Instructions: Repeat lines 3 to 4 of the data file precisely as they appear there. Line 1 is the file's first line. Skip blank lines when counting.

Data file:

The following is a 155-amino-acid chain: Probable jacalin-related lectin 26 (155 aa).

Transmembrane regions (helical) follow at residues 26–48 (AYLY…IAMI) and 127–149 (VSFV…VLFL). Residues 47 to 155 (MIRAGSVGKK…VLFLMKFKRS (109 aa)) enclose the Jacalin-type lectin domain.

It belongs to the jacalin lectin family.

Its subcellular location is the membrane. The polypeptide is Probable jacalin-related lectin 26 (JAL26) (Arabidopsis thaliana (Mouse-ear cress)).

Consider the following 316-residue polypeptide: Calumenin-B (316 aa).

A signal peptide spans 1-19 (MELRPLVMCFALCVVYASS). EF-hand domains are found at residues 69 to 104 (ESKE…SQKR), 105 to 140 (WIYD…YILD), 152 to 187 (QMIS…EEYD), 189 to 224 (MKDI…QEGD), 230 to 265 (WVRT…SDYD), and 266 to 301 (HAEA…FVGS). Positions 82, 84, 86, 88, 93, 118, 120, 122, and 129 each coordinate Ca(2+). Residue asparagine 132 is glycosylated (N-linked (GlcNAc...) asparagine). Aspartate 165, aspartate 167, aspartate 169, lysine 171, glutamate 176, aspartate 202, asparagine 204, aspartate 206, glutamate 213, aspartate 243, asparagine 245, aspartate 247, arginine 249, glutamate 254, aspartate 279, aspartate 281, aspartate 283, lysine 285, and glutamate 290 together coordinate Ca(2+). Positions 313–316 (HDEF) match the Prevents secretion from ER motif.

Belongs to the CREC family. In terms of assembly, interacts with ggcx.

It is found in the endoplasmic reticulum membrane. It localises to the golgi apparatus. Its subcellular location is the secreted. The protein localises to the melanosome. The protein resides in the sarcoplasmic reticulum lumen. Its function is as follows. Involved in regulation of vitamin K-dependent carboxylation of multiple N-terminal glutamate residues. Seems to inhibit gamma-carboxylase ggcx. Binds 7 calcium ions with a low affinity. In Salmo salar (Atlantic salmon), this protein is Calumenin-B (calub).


It belongs to the jacalin lectin family.

Its subcellular location is the membrane. The polypeptide is Probable jacalin-related lectin 26 (JAL26) (Arabidopsis thaliana (Mouse-ear cress)).